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Canadian Push 11-23-11


2011 Archives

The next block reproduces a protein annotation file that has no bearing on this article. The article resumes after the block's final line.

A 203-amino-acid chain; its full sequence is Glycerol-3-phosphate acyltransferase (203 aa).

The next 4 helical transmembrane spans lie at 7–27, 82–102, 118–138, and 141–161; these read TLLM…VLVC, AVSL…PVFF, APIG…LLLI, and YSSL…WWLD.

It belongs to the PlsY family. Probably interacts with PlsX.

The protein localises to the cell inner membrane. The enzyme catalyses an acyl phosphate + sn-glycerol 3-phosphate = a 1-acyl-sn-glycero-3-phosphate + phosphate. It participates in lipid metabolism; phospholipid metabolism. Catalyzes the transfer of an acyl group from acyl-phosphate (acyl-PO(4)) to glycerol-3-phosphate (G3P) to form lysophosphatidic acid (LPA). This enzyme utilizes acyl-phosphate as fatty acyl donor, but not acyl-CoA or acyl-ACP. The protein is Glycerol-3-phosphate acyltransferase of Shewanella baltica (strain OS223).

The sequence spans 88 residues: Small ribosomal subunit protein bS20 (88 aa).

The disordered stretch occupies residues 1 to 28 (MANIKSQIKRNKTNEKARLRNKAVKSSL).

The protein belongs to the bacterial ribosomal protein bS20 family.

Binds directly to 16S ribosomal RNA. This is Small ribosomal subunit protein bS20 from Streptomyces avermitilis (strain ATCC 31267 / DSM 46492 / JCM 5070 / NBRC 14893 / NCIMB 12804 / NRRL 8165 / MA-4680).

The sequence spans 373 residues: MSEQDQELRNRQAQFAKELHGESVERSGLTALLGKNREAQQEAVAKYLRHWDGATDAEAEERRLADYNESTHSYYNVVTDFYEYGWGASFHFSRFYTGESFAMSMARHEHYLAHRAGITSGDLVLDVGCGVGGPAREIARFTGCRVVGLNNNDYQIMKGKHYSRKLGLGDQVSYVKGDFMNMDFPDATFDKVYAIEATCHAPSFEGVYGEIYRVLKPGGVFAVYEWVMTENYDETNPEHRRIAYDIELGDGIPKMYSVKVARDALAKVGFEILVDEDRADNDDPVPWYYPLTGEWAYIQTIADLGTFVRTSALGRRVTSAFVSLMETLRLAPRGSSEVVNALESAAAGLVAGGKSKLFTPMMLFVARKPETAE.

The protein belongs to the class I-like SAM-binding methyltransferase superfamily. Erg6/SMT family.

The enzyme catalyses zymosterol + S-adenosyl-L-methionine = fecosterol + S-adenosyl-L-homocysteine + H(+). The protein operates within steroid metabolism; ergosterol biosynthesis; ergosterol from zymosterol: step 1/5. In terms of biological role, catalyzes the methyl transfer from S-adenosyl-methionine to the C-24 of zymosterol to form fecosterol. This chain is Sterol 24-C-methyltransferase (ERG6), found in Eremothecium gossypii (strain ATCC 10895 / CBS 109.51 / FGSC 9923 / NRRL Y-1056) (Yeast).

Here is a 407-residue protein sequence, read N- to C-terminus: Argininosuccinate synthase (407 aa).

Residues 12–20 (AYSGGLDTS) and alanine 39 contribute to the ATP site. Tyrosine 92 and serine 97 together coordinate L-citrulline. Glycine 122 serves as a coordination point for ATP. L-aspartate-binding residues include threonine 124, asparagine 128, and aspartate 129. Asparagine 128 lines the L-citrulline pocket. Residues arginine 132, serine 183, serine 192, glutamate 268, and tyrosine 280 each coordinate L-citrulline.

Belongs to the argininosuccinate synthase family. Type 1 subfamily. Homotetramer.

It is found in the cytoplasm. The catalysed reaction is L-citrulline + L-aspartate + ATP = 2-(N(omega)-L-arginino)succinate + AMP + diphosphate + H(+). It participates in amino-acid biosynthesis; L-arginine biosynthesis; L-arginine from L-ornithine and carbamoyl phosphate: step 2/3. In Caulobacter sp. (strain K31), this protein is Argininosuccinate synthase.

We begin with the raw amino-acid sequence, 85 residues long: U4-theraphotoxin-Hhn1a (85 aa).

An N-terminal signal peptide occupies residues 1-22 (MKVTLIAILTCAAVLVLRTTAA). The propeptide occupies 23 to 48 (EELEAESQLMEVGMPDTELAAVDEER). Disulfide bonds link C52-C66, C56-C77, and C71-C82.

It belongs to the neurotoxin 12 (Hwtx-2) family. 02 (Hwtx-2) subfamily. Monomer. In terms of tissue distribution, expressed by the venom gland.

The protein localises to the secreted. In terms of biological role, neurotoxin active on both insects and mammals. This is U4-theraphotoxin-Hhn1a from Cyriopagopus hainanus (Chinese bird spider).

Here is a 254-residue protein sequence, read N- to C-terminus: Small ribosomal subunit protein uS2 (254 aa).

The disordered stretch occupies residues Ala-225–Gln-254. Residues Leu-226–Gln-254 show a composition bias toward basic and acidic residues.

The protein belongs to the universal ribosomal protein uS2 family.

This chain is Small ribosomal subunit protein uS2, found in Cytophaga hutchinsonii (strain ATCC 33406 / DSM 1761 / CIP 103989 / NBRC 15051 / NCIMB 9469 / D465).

Counterfeiting 'criminals' need harsher punishments and Canadian Border Services needs authority. Canada needs stricter laws and harsher penalties for people who make counterfeit products and retailers who knowingly sell knock-off goods, the Canadian Anti-Counterfeiting Network said Tuesday. Little progress has been made in tackling the growing problem of counterfeiting in the four years since the advocacy group handed down recommendations to combat it, the network said in its executive update to its 2007 Report on Counterfeiting and Piracy in Canada: A Road Map for Change. "Despite two parliamentary committees unanimously calling for reform and commitments in throne speeches, insufficient changes have been implemented to adequately address the evolving international and domestic trade in counterfeit and pirated products," it said. The network, a coalition of individuals, companies, firms and associations against counterfeiting in Canada and internationally, said Canada was an attractive environment for pirated goods. "The lack of resources combined with outdated laws makes Canada a lucrative, low risk target for international and domestic IP criminals." the group said. While knock-off T-shirts and fake branded goods used to be the product of choice for counterfeiters, criminals now make illicit versions of virtually everything from pharmaceutical products, software, food, wine and automobile parts, according to the network. In 2007, a 57-year-old woman from Vancouver Island died, and was believed to have been poisoned by sedative and anti-anxiety pills she bought through a website. The pharmacy claimed to be in Canada. The network called on the government to allocate more human resources to tackling the issue, and empower border agents the authority to seize pirated goods. Under existing legislation, the Canada Border Services Agency can only confiscate counterfeit products if the RCMP or police agree to seize them, or if the intellectual property owner has a court order. "The harsh reality is that despite a number of government reports encouraging action, recommendations from CACN and other groups and almost five years of continued border infringement, Canada has no effective system for dealing with counterfeit and pirated goods at the border." (Source

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